Jubilee Diamonds Ltd, a company that sold coloured diamonds as an investment opportunity to the public, has been wound up in the public interest by the High Court in London on 6 November 2013 for making false claims as to investment returns and exit strategies for investors.
The winding up follows an investigation by the Insolvency Service.
The company traded for about eighteen months and received some 2.3million during this period.
The investigation found: the company traded out of serviced offices at 40 Bank Street, Canary Wharf and styled itself as a diamond broker. The company made a series of false claims – using high pressure sales tactics – including that it sourced diamonds directly from mines, that minimum investment returns of 15% per year were obtainable, that the company had a diamond cutting facility in Antwerp, and that various exit strategies existed for investors, including onward sales at auction houses and to collectors and retailers.
The investigation also found that the company:
obtained its diamonds from online retailers, whose products were directly available to the public.
charged investors with whatever mark ups it could engineer, ranging from 76% to 1,592% in a sample of cases. The overall mark up was over 500% according to the companys management accounts. advertised its products on various websites and in The Mayfair Times. One of those websites, www.jubileediamonds.ltd.com , included a series of wholly fictitious testimonials from supposedly satisfied customers. The directors of the company claimed that this was advertising puff.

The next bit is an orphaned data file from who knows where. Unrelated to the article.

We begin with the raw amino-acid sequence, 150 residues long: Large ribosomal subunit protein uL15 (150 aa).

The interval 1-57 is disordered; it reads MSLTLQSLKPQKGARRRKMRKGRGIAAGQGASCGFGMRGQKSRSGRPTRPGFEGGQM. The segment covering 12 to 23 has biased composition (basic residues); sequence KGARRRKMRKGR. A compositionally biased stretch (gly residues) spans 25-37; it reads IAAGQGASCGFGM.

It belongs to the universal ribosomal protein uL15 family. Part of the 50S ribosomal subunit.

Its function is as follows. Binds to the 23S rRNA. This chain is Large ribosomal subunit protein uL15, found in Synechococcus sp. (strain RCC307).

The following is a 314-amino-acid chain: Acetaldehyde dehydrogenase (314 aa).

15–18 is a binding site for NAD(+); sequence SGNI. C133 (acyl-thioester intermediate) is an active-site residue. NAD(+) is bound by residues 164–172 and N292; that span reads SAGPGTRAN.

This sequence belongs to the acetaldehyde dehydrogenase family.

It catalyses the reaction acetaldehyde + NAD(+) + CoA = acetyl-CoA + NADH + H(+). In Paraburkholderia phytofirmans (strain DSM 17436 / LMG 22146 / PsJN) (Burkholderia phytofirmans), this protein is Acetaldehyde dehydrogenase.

had a high turnover of over 100 brokers in a period of 18 months, a number of whom earned commissions of 25% of the sales price obtained. Brokers also commonly used pseudonyms in dealing with customers.
required customers to have their diamonds stored for safekeeping at a storage facility at Harrods department store. The company claiming that customers had direct access to their diamonds at any time. In practice the storage facility was held in the name of a director who was the only one who could access diamonds on behalf of customers.
The company was placed into provisional liquidation on 1 August 2013, following the presentation of a petition to wind up the company on 31 July 2013.
Commenting on the case, David Hill, an Investigations Supervisor, with the Insolvency Service, Said:
The only people to benefit from this company’s business were those who ran the company and not the investors. They set out to trade with a lack of scruples, relying on badgering tactics to get investors to part with their money.
The closing down of this company shows the Insolvency Service will not hesitate to take action to put such unscrupulous companies out of business.